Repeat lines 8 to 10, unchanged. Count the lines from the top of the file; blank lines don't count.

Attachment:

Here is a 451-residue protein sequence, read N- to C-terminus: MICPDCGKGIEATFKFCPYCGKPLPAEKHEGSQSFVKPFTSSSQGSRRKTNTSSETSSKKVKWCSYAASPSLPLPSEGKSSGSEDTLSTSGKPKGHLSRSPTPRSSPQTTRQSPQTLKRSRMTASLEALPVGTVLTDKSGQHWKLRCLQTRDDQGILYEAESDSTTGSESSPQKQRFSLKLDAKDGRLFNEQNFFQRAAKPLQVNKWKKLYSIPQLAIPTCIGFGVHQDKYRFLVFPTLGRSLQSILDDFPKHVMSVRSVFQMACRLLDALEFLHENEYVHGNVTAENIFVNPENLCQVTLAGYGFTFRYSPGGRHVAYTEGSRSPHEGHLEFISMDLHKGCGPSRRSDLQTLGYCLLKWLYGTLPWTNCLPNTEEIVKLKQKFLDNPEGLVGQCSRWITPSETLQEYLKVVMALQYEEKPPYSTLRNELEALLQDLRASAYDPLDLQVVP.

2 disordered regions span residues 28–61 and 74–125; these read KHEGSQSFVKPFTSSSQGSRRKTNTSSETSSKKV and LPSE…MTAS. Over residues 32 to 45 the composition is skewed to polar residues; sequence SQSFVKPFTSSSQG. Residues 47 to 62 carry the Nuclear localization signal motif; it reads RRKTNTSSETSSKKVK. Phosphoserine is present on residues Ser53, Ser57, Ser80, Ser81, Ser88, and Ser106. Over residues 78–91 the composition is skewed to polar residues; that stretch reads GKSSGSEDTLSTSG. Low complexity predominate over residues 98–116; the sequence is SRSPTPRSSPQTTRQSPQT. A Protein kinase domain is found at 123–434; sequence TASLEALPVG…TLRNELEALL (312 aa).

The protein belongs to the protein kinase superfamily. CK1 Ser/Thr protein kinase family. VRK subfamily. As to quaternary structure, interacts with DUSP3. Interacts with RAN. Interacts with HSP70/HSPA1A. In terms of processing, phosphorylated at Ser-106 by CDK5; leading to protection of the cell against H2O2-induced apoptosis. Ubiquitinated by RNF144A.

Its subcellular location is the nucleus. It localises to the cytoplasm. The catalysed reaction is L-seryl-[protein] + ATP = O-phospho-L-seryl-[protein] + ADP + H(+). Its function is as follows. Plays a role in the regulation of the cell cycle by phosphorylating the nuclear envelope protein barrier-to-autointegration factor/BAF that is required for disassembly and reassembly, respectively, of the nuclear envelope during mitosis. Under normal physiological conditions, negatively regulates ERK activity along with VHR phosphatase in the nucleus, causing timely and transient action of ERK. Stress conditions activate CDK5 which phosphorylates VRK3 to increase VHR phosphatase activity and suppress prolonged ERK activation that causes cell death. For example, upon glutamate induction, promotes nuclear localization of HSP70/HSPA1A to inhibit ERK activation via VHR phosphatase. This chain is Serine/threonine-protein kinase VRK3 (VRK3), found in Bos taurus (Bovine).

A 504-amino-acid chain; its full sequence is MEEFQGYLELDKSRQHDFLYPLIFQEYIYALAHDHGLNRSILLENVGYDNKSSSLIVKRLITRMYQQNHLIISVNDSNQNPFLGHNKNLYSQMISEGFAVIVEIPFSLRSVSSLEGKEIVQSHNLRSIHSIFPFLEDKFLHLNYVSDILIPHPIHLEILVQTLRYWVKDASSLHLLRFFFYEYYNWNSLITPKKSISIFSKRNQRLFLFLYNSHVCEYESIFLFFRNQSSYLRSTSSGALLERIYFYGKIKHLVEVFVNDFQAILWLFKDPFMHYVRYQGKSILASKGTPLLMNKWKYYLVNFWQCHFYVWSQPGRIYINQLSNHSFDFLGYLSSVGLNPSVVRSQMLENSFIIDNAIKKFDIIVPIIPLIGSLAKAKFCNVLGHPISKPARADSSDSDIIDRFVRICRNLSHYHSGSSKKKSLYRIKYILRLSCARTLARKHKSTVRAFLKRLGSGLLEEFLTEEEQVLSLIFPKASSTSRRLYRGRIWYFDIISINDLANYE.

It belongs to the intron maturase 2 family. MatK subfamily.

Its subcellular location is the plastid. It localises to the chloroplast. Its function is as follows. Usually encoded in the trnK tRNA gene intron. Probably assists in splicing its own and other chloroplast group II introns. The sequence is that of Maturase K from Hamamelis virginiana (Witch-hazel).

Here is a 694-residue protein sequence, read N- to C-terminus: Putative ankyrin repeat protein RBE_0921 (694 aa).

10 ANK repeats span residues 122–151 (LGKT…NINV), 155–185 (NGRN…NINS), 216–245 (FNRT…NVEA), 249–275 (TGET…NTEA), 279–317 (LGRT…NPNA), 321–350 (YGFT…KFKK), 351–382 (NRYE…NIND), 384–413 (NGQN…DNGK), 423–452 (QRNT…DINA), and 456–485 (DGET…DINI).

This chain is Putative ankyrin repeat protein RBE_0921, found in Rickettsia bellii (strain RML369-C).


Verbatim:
Here is a 694-residue protein sequence, read N- to C-terminus: Putative ankyrin repeat protein RBE_0921 (694 aa).

10 ANK repeats span residues 122–151 (LGKT…NINV), 155–185 (NGRN…NINS), 216–245 (FNRT…NVEA), 249–275 (TGET…NTEA), 279–317 (LGRT…NPNA), 321–350 (YGFT…KFKK), 351–382 (NRYE…NIND), 384–413 (NGQN…DNGK), 423–452 (QRNT…DINA), and 456–485 (DGET…DINI).

This chain is Putative ankyrin repeat protein RBE_0921, found in Rickettsia bellii (strain RML369-C).